Sunday, October 17

Lewis Gompertz, a 19th century proto-vegan


At the beginning of the 19th century, Britain was leading an industrial revolution, but also a moral revolution. The West’s first animal welfare society was founded there in 1824 and its first vegetarian society in 1847. The British animalistic turn has been considered the greatest epistemic rupture of an extremely disruptive century. Its causes are varied. One, the propensity for philosophical utilitarianism, which, at its best, prioritizes well-being without looking too much at who (so they are soon it was the hand with women, slaves and other sentient beings). Another, Darwin’s groundbreaking thesis and the comparative biology research they unleashed. Anti-racist, anti-slavery, and sometimes even anti-colonialist reflection also contributed… It all adds up. We cannot forget that the United Kingdom had under its colonial tutelage almost the entire Indian subcontinent, where the vast majority of the world’s vegetarians lived (and do live), and indeed put great effort and enthusiasm into studying its ancient traditions of non-violence. . Between both worlds, esoteric currents such as theosophism – whose underground influence defies imagination – were located, which managed to formulate a more homely, familiar and scientific version of the so-called oriental philosophies.

In the 19th century, Britain was even too advanced for herself. The basic approach to animal rights from a Western philosophical perspective was already formulated by Henry Salt (coincidentally, born in India) in 1892, in a book called Animals’ Rights, forgotten for almost a century. Ethicist Peter Singer, in the preface to the 1990 edition of his classic Animal Liberation, he lamented that his generation had to formulate the arguments again, not knowing that “everything had been said before, but in vain.”

Lewis Gompertz (1783 / 4-1861) is another character that today we consider a precursor, although in his day he was seen as one more eccentric of the English landscape. He is a founding member of the Society for the Prevention of Cruelty to Animals (SPCA) in 1824. Born into a Jewish family of diamond merchants, Gompertz is one of the first vegans to there is news in the modern history of Europe, more than a century before his compatriot Donald Watson coined the term in 1944. For ethical principles, our activist did not consume animals or derived products, he excluded them from his wardrobe and refused to travel by car of horses, which was the only means of transportation available in its day. One is not surprised that he ended up running the SPCA, for truly in England, if not in Europe, there was hardly anyone fitter.

But such radical animalism was uncomfortable within the Society, whose members, according to us informs Hannah Renier, “they hunted and ate meat carelessly”, like so many defenders of animals until the second half of the twentieth century, moved less by consistent reflection than by pious emotions, directed at a few species that we usually find sympathetic. Gompertz had been born two centuries before his time, and they immediately accused him of “Pythagorean” (antispeciesist, or less speciesist) and tried to remove him from the spotlight. The formal excuse? The SCPA, whose first secretary was an Anglican priest, declared that from now on they would be guided by “Christian” principles (killing animals, apparently), so that “certain sects” would be banned from joining.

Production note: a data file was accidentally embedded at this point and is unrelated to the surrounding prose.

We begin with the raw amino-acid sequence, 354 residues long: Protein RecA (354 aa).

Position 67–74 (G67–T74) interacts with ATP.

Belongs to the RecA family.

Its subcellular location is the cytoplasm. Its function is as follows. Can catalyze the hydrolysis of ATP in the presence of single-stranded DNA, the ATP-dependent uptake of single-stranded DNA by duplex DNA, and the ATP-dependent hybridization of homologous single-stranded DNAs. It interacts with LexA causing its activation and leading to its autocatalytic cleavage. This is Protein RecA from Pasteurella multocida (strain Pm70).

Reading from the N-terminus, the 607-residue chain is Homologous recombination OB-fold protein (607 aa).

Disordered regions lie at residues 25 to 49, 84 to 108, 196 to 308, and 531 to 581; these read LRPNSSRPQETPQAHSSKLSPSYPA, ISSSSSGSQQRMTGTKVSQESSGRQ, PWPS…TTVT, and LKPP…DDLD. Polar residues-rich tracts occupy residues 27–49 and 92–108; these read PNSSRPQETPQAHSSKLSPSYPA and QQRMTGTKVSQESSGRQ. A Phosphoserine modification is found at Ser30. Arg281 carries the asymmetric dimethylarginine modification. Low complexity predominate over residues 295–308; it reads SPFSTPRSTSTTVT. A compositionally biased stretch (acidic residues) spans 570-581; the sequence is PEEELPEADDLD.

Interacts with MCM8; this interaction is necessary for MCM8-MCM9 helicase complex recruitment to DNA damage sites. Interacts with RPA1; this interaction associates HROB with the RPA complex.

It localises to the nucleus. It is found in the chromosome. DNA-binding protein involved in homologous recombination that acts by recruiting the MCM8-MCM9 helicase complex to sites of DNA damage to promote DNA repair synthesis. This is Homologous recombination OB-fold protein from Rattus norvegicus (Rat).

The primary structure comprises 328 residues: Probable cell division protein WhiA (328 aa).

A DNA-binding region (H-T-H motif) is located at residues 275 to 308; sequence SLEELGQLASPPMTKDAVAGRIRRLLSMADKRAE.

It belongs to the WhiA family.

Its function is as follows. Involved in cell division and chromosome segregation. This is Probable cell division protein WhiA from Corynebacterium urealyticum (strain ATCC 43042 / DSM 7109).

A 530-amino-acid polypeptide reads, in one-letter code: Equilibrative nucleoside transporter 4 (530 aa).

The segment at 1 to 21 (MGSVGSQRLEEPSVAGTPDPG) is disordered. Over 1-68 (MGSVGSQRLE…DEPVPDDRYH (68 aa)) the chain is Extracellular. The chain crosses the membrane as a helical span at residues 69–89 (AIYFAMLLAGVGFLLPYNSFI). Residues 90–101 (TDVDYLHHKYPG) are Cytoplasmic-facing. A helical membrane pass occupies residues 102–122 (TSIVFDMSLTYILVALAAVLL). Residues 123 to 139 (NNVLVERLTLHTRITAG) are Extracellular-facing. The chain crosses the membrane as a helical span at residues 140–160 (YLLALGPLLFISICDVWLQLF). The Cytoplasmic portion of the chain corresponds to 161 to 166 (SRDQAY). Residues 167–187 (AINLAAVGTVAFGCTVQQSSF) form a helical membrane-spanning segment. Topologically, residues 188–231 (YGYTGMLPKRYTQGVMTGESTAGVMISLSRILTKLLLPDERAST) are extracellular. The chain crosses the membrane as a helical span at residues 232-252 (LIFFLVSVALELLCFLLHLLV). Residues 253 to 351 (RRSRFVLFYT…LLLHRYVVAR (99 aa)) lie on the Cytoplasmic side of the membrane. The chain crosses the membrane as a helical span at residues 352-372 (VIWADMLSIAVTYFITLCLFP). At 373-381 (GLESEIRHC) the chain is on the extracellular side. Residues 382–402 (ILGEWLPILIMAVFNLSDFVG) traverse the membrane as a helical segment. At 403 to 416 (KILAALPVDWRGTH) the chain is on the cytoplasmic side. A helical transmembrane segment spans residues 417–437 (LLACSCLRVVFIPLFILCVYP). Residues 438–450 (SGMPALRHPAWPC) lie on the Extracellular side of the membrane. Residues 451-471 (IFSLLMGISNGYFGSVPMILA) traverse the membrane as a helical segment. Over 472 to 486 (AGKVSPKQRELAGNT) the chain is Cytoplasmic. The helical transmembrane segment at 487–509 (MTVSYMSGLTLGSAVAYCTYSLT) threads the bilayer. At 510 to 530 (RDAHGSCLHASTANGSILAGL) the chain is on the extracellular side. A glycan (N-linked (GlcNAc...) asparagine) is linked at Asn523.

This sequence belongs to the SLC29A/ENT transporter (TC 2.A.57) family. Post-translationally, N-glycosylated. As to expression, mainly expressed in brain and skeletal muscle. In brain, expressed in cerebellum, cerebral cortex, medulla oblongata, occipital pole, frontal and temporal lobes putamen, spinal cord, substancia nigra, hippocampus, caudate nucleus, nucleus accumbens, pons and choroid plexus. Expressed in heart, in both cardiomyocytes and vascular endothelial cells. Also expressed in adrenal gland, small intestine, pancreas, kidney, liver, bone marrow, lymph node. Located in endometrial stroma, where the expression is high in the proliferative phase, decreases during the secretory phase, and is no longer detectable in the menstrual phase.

Gompertz had to resign as a Jew and “Pythagorean”. He dedicated the rest of his days to defending animals, in a society founded by him and in two pioneering volumes that were hardly read. He was also an inventor: he almost did not invent the bicycle – he was the second to design a model – and he formulated the concept of bike lane. His plan was to save work for the long-suffering horses of Victorian England, after giving up his fantasy of sending them all to Arabia. He wrote: “I admit as an axiom that every animal has more right to use its own body than others have to use it.” Also: “How could man manage without the help of horses …? Finding out is his problem.”

Although Gompertz’s most enduring invention is the expandable chuck drill, his ambitious protobicycle – powered directly by the feet – reflects the fate of his ethical postulates: it fell on deaf ears, but someone reinvented it decades later and it is still the latest cry . His contemporaries were simply not prepared. Let us remember his painful expulsion from the (now Royal) Society for the Prevention of Cruelty to Animals: Christian hunters vetoing a vegan Jew because he was declared religiously incapable of understanding animal welfare … Fortunately, we have clarified our ideas a bit since So, although not enough so that European languages ​​can express in a single word what it is that people like Lewis Gompertz refused to consume.



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